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'02 Anodized Club
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970 Posts
Discussion Starter · #1 ·
I've had quotes ranging widely on dealer prep as I look for dealer V-rods. I'm willing to pay for reasonable dealer prep, but don't want to get ripped off. Since the quotes vary widely, it's pretty clear that this is an extra-margin item for a lot of dealers.

--On a new 2004 or 2003 on the floor, what is the real number of prep hours? Does HD require a real setup of the bike, or is it all done at the factory? How do I make sure the prep is more than a fresh tank of gas and a wax job?

--On a new 2003 that's been taken from over the stock of another dealer, it it reasonable for the new dealer to ask for dealer prep? I'd assume any detailed setup was done by the first dealer.

--On a dealer's inventory of used bikes, does dealer prep (even, say, an hour's worth, for example) make any sense at all?

Again, I'm willing to be reasonable, but want to get what I pay for.

Thanks --
 

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Ghost Rider
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533 Posts
In my mind, dealer prep=hidden commision charge.

They tell you what each button does, fill up the fluids and tank and clean the bike (assuming it was dirty to start with).

I couldn't get them to take it off though........
 

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SNAFU
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13,094 Posts
Dealer prep is a surcharge to pay the dealership to do something that they are REQUIRED to do prior to delivery of the vehicle. There is no additional dealer prep on used bikes (there may be reconditioning required but that needs to be included in the sales price of the bike, not an additional charge). Bikes taken over from another dealers stock could require dealer prep if it was never removed from the factory crating. If the bike has been removed from the crate and prepped by the original dealer then there's nothing for the selling dealer to do.

Bottom line, it's an cost that they have conditioned us to pay.

When I negotiate I tell them what I'm willing to pay + tax and tags. If they add any dealer prep on top of the negotiated price I walk out. I've walked out on many bike/car/boat deals over add-ons and in most instances they remove it to save the deal.
 

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backcracker
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735 Posts
I completely agree and didn't pay mine either. Are they gonna sell the bike in the box? No, they HAVE to prep it to sell it, so it should not trickle down to the buyer. :spank:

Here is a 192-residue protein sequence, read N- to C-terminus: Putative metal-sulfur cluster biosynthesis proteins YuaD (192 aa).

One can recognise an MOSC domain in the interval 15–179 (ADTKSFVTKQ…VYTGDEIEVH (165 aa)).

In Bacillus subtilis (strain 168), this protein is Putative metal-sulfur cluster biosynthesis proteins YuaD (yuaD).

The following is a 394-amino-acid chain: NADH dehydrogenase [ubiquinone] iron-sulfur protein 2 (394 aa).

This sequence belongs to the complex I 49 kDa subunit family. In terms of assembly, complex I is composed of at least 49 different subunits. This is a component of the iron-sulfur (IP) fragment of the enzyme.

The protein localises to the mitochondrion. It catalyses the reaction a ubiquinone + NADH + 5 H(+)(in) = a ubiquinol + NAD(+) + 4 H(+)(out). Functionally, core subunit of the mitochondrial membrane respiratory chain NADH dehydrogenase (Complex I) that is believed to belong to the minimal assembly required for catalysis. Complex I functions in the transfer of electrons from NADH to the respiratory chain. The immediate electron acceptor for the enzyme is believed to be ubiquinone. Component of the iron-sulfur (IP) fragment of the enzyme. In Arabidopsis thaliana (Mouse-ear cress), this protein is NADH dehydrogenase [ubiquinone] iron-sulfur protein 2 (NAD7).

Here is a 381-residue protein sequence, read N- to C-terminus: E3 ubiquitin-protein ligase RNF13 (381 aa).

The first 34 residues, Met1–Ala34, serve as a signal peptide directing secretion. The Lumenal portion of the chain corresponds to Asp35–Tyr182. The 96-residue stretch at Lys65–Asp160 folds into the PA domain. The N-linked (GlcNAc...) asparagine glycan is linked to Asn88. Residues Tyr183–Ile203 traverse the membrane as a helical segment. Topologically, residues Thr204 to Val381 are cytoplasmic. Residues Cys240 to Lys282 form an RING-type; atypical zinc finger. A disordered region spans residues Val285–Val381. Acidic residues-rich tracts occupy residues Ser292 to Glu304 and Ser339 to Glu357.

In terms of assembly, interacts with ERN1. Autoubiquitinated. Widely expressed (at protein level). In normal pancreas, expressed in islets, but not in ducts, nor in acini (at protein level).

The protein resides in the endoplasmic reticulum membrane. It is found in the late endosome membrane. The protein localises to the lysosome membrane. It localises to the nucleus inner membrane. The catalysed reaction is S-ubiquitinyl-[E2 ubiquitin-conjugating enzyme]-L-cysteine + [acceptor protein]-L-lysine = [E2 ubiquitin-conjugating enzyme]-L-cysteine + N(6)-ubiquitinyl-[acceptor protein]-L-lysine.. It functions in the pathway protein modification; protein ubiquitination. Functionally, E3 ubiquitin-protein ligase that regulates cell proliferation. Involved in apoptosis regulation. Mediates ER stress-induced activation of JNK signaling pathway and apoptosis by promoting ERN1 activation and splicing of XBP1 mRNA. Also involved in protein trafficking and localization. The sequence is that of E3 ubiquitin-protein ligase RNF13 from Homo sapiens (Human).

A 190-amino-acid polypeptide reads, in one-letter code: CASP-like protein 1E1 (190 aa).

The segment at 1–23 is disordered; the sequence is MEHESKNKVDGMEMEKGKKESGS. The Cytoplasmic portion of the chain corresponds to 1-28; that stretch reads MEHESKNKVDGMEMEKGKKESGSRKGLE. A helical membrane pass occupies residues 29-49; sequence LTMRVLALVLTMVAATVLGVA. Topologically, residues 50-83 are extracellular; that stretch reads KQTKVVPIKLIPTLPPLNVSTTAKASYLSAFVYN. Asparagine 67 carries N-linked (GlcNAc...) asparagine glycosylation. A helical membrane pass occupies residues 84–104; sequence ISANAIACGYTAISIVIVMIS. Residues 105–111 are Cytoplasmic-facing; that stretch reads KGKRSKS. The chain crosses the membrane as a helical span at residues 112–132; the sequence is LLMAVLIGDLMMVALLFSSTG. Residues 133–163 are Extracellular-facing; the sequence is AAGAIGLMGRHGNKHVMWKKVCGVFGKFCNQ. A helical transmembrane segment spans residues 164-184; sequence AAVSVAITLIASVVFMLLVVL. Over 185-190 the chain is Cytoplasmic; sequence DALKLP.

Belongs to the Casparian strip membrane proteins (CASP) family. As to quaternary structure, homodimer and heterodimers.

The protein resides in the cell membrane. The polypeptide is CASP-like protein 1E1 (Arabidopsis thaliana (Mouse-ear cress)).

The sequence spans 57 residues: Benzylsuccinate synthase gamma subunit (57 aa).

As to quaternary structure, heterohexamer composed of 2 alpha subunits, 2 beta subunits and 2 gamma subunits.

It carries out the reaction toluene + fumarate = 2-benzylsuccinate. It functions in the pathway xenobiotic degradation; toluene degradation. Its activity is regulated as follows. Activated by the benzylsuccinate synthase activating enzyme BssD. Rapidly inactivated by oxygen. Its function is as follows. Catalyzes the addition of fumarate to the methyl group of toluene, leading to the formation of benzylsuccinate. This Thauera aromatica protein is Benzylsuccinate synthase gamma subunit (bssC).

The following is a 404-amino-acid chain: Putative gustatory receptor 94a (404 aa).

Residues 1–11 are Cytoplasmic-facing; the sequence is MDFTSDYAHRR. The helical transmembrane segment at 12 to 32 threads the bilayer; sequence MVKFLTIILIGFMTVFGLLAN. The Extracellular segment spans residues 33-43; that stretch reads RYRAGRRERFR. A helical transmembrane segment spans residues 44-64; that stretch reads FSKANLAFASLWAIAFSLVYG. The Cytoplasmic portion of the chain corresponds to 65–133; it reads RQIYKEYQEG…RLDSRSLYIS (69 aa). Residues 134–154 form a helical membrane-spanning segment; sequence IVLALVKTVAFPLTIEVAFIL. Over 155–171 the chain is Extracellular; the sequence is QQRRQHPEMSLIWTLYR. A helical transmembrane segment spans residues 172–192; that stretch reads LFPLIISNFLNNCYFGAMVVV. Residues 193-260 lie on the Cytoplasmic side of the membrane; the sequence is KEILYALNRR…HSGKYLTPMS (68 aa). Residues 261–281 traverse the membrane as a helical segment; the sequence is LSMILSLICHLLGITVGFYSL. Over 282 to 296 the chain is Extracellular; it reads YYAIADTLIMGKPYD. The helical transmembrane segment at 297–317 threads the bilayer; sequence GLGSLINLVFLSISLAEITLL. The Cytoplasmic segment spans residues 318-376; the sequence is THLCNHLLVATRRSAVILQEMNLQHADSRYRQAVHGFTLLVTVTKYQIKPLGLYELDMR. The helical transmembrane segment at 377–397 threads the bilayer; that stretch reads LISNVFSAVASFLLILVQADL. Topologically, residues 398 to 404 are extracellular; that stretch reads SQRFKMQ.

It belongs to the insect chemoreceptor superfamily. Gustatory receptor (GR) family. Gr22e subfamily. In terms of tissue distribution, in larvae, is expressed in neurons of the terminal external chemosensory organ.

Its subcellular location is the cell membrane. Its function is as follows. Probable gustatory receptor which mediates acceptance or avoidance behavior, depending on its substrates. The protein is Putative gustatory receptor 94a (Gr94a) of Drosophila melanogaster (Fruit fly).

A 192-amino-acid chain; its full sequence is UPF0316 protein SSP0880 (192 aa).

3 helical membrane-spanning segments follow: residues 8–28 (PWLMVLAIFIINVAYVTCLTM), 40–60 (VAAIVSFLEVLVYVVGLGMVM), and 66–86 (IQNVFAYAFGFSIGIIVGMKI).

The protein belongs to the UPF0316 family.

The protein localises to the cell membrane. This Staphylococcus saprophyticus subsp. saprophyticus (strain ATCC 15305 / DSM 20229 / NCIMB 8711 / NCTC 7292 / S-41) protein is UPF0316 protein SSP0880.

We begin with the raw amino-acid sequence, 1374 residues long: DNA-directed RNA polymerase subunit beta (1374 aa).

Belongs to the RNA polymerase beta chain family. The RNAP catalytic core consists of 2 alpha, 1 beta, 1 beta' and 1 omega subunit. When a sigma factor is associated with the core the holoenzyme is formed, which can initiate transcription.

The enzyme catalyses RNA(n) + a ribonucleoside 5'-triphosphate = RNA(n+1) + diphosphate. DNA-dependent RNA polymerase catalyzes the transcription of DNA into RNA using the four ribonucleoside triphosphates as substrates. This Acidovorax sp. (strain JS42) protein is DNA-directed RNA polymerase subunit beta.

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'02 Anodized Club
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970 Posts
Discussion Starter · #5 ·
Prep is highly negotiable, at least at one dealer.

Thanks, good advice.

Good discussion today on prep with a dealer re new bikes. Said that the typical book time on one is 1.5 hours, "plus a quart of oil". At his rate of $85/hr, that's $120 or so. Definitely an area for considerable negotiation, and he was up front that this was a negotiable item. His freight charge was $260, much less negotiable.

In any case, the numbers above might give you a little leverage when they talk $500 prep fees. Hope it helps.

Interesting spin from him, though, on financing. They get a credit for it from HD and their other financing sources. Appears to be a flat fee for referral (though he didn't confirm this, note the following suggestion from him which leads me to think its a flat referral fee). His advice was that they'd work with me on the value of fee they get as part of the deal, but I'd need to pay off the financing over no less than 4 months (figure less than that and the fee has a giveback, I assume). His quote was 6.9% on financing -- not that I care, since I'd only finance to get the deal price down. Since it comes out the financier's pocket, the only discussion is how much the dealer discounts the deal to offset the fee from the bank.

Anyone in lending know how much the referral fee is on a $15K deal from an auto/bike dealer? Figure 5 year note with 7% APR. The interest payments on a 60 month note @ 7% total $2,700, so the fee to the dealer could be pretty good. Just curious.

Learning more every day, and will contine to share what I learn about buying for those who haven't dealt with HD dealers before. Few more weeks and I'll pull the trigger--

Best to all--
 

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SNAFU
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13,094 Posts
It varies a lot but a rough industry standard is 1%, typically this is added to the rate and kicked back to the dealer. Many times it's paid upfront as an advance. That's why he said you need to keep the loan in force for at least 4 months. The advance is paid back by the dealer as your loan matures. Figure the dealer is making between $200 - $400 if they process the financing.
 
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